Unbeknown to many at the time, the Dockerty Cup Final of 1914 was to be the end of a brief and exciting era in Melbourne soccer. It concluded eight years of rapid growth in the game in terms of both quality and public interest.
The final, played at Middle Park, was probably the last full-strength and meaningful competitive soccer fixture in Melbourne until after the conclusion of the First World War. While the Dockerty Cup was held in 1915, it was considered to be a degraded competition because of the number of players lost to enlistment. Perhaps it is fitting then that the 1914 final was played over a gruelling and scoreless four hours – including extra time, the replay and further extra time – a stalemate to foreshadow the mind-numbingly futile military campaigns to come.
Played between the then emerging strength of Northumberland & Durhams and the dominant Premiers, Melbourne Thistle, the game included many of the stars of Melbourne soccer at that time, some who had represented Victoria in interstate games – Thistle’s Guthrie and Raitt – as well as those who had played in the ‘internationals’ between Scotland and England – N&D’s Robison and Thistle’s Goodson among others. After the indecisive replay, it was decided in something of an anti-climax to allow the clubs to be joint holders.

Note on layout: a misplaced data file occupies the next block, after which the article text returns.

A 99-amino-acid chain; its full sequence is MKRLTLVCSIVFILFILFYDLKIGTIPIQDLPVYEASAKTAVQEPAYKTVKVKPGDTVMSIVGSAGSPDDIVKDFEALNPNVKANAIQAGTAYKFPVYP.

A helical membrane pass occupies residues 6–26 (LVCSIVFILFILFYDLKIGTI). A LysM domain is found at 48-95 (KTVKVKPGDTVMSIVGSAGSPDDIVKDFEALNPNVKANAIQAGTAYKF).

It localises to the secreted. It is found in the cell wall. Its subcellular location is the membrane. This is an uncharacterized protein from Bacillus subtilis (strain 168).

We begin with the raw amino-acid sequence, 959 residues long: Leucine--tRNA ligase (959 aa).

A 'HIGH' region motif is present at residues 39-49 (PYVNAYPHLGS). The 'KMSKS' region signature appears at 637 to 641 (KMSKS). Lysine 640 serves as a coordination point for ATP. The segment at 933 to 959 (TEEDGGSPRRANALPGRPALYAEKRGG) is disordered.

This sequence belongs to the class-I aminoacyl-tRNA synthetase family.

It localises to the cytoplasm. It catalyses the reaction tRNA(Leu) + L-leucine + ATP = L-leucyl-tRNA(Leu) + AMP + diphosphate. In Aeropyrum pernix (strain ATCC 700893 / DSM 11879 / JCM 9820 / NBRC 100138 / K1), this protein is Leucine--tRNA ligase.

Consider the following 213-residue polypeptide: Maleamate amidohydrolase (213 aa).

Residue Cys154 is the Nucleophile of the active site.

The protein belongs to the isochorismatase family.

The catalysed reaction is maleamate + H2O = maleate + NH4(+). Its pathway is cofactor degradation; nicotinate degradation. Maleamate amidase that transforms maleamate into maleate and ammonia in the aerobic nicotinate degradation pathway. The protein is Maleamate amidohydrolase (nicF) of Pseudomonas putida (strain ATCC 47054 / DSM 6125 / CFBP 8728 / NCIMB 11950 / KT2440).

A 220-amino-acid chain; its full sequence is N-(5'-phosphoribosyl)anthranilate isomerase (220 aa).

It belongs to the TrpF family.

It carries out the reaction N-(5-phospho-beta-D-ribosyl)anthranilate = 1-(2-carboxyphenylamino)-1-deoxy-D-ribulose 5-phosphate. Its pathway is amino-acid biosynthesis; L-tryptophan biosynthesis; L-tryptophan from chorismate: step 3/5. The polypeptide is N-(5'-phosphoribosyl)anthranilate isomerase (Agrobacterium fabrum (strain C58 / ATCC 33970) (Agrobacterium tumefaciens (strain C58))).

Of the 22 photographed players who took the field, at least 12 enlisted in the AIF, eight from N&D. At least two, Arthur Goodson and Brodie from Thistle were killed at the front. (It is unclear which of the two Brodies is in the photograph. Both played for Thistle and both were killed.)
These were massive losses for both clubs. The same kind of losses were felt across all clubs in Victoria. Many clubs had occasion to mourn the death of one or more of their own and all lost substantial numbers to enlistment.
This is the sixth part of Ian Syson’s We Shall Remember Them series. Funding for this series was provided by Football Federation Victoria.